- '.:/opt/apps/laravel-in-kubernetes'
            # Add node_modeules as singular volume.
            # This prevents our local node_modules from being propagated into the container,
            # So the node_modules can be compiled for each of the different architectures (Local, Image)
            - '/opt/app/node_modules/'
            - laravel-in-kubernetes


If we run these containers, we should be able to access the home page from localhost:8080

$ docker-compose up -d

If you now open http://localhost:8080, you should see your application running.

Our containers are now running properly. Nginx is passing our request onto FPM, and FPM is creating a response from our code base, and sending that back to our browser.

Our crons are also running correctly in the cron container. You can see this, by checking the logs for the cron container.

$ docker-compose logs laravel.cron
Attaching to laravel-in-kubernetes_laravel.cron_1
laravel.cron_1      | No scheduled commands are ready to run.

Running Mysql in docker-compose.yml

We need to run Mysql in docker as well for local development.

Sail does ship with this by default, and if you check the docker-compose.yml.backup file, you will notice a mysql service, which we can copy over as exists, and add to our docker-compose.yml.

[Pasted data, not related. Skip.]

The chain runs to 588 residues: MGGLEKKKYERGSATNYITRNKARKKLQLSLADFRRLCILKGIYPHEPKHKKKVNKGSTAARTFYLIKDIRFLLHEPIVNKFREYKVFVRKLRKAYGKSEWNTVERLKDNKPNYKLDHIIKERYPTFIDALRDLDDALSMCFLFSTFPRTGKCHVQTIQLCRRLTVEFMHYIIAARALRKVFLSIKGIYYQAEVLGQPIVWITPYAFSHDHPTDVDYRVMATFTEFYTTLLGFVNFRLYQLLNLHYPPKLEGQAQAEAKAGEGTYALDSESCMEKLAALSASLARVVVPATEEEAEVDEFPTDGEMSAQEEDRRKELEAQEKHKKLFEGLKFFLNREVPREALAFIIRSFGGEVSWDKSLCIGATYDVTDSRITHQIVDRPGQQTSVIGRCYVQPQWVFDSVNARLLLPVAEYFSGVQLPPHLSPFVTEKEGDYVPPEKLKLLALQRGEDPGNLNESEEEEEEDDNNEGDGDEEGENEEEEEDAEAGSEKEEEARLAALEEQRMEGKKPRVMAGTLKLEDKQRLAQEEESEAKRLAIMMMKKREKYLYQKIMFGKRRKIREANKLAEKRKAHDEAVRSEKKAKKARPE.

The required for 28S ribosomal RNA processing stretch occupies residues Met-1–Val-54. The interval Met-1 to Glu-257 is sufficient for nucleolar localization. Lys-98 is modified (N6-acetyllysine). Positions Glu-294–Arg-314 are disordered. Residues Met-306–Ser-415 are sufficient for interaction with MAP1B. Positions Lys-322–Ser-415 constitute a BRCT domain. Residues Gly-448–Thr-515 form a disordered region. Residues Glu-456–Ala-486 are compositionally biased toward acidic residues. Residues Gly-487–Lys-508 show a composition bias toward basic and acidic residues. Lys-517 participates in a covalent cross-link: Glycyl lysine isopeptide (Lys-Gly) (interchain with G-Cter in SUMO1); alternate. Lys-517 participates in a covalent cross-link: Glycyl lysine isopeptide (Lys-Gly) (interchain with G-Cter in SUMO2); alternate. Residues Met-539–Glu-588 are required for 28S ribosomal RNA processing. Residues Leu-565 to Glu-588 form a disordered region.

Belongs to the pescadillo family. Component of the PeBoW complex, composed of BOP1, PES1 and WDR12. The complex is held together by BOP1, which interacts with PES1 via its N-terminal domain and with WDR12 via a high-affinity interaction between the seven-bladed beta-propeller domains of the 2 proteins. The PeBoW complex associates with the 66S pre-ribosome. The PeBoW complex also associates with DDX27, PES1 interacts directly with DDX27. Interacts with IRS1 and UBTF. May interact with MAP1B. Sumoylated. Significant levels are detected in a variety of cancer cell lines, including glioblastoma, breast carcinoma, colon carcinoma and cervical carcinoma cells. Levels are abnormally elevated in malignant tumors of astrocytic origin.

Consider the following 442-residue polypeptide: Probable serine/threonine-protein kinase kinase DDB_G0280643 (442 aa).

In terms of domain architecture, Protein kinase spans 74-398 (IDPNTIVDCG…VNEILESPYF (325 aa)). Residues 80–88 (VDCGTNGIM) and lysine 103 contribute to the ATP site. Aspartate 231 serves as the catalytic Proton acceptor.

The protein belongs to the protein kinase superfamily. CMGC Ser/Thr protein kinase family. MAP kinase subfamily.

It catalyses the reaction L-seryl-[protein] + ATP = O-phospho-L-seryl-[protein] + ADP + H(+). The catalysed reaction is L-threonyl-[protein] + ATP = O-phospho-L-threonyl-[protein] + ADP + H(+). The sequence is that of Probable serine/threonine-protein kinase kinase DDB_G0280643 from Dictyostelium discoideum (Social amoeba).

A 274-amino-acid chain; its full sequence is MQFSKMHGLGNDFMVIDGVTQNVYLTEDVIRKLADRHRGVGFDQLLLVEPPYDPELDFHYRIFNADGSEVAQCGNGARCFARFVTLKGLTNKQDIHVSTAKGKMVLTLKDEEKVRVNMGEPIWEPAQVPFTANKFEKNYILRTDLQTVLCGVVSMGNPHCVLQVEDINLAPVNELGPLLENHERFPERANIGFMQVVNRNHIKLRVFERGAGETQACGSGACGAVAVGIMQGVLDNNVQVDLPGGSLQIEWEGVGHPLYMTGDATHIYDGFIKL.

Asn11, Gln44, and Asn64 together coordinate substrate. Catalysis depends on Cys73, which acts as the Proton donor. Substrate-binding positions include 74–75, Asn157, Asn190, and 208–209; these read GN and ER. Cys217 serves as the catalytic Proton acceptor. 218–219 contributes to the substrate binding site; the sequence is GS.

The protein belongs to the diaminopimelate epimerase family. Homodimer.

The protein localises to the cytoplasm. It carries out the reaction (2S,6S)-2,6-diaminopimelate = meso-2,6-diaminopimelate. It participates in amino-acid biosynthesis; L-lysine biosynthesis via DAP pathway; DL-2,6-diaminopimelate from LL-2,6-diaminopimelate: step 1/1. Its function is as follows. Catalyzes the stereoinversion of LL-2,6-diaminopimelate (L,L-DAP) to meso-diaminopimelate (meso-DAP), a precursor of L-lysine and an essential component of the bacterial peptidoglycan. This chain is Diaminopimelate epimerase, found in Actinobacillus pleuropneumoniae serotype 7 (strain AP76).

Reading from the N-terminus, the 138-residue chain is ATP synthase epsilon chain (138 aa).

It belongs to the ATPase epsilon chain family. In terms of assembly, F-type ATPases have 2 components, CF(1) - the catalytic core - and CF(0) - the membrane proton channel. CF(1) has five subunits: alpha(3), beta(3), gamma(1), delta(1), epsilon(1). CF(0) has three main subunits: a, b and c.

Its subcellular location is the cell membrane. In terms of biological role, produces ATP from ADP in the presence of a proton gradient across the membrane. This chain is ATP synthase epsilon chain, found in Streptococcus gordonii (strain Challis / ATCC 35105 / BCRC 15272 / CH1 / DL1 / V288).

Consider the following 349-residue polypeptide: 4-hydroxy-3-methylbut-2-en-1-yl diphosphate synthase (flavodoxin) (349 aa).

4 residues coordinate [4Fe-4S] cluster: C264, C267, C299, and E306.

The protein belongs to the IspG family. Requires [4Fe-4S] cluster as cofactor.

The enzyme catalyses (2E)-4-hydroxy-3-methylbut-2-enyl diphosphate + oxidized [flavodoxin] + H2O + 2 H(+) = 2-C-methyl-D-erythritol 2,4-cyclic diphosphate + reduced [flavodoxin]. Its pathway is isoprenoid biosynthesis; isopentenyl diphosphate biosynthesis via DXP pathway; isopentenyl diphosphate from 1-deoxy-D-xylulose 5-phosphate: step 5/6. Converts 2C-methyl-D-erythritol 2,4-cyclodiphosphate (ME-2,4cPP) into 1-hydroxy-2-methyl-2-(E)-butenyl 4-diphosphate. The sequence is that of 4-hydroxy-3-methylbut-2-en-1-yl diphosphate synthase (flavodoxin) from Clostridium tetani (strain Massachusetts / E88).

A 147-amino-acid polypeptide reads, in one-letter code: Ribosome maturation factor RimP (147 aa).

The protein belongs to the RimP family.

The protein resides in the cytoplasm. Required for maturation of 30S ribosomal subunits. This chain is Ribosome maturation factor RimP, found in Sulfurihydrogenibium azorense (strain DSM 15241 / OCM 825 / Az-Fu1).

Docker Compose will automatically load the .env file from our project, and these are the values referenced in the docker-compose.yml.backup which Sail ships with

        image: 'mysql:8.0'
            - '${FORWARD_DB_PORT:-3306}:3306'
            MYSQL_USER: '${DB_USERNAME}'
            - 'laravel-in-kubernetes-mysql:/var/lib/mysql'
            - laravel-in-kubernetes
          test: ["CMD", "mysqladmin", "ping", "-p${DB_PASSWORD}"]
          retries: 3
          timeout: 5s
# At the end of the file

We can now run docker-compose up again, and Mysql  should be running alongside our other services.

$ docker-compose up -d

Running migrations in docker-compose

To test out our Mysql service and that our application can actually connect to Mysql, we can run migrations in the FPM container, as it has all of the right dependencies.

$ docker-compose exec laravel.fpm php artisan migrate
Migration table created successfully.
Migrating: 2014_10_12_000000_create_users_table
Migrated:  2014_10_12_000000_create_users_table (35.78ms)
Migrating: 2014_10_12_100000_create_password_resets_table
Migrated:  2014_10_12_100000_create_password_resets_table (25.64ms)
Migrating: 2019_08_19_000000_create_failed_jobs_table
Migrated:  2019_08_19_000000_create_failed_jobs_table (30.73ms)

This means our application can connect to the database, and our migrations have been run.

With the volume we attached, we should be able to restart all of the containers, and our data will stay persisted.

Onto Kubernetes

Now that we have docker-compose running locally, we can move forward onto building our images and pushing them to a registry.

Laravel in Kubernetes Part 3 - Container Registries
In this post, we will take our new Dockerfile and layers, and build the images, and push them up to a registry, so we can easily use them in Kubernetes. TLDR - Laravel In Kubernetes Part 3Laravel In Kubernetes Part 3. GitHub Gist: instantly share code, notes, and snippets.Gist262588213843476Table